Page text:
Professionalism in higher education: important not only for lawyers

Egle Dagilyte, Peter Coe

Research output: Contribution to journalSpecial issuepeer-review


This article considers how, in light of the changing legal profession and higher education, academia could address professionalism training. The authors put forward an argument that, if professionalism is to be understood as a set of skills, values and attitudes required for any lawyer, it is now a good time to consider how these could be taught and assessed in law and non-law degrees. The formation of professional values and attitudes is a long process that continues throughout a person’s life. The earlier students are exposed to professional values, attitudes and skills, the better the quality of service these future lawyers will provide to the public. Taking into account the Legal Education and Training Review (LETR) recommendations, the article suggests some practical ways as to how professionalism could be developed in higher education.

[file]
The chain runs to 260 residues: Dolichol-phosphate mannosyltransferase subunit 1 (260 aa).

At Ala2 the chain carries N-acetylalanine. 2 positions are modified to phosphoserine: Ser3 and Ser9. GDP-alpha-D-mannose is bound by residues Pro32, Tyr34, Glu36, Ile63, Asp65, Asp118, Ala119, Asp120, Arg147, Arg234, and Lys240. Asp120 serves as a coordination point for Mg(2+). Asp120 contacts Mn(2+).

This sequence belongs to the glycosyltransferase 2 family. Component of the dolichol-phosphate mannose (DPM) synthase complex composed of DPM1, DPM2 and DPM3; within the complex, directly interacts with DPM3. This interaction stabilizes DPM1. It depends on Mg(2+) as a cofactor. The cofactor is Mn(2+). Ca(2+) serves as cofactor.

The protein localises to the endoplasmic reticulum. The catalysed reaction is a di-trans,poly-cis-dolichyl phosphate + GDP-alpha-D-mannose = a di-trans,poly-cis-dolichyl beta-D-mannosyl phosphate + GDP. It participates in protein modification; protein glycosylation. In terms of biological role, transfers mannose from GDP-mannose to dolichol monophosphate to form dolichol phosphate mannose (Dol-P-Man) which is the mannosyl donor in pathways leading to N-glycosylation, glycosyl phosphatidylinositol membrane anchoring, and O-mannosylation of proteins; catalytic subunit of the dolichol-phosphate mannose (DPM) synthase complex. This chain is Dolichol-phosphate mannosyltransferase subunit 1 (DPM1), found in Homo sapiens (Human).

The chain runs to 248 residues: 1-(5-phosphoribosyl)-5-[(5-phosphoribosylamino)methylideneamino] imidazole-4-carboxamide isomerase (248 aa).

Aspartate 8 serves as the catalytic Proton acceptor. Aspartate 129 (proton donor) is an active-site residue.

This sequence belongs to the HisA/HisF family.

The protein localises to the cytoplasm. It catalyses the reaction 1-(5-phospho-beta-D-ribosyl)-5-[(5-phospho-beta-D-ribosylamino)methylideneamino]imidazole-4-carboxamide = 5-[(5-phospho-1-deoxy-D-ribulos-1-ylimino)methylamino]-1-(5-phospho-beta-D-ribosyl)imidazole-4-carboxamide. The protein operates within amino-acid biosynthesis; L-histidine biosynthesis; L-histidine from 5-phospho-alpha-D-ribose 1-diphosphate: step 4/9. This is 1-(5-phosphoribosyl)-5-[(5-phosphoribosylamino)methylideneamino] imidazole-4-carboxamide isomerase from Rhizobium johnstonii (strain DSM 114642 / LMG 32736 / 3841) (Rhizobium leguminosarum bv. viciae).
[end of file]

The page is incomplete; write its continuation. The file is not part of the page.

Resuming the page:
Original languageEnglish
Pages (from-to)33-50
Number of pages8
JournalLaw Teacher
Issue number1
Early online date31 Jan 2014
Publication statusPublished - 2014

Bibliographical note

This is an Accepted Manuscript of an article published by Taylor & Francis in Teacher trainer on 31/01/2014, available online:


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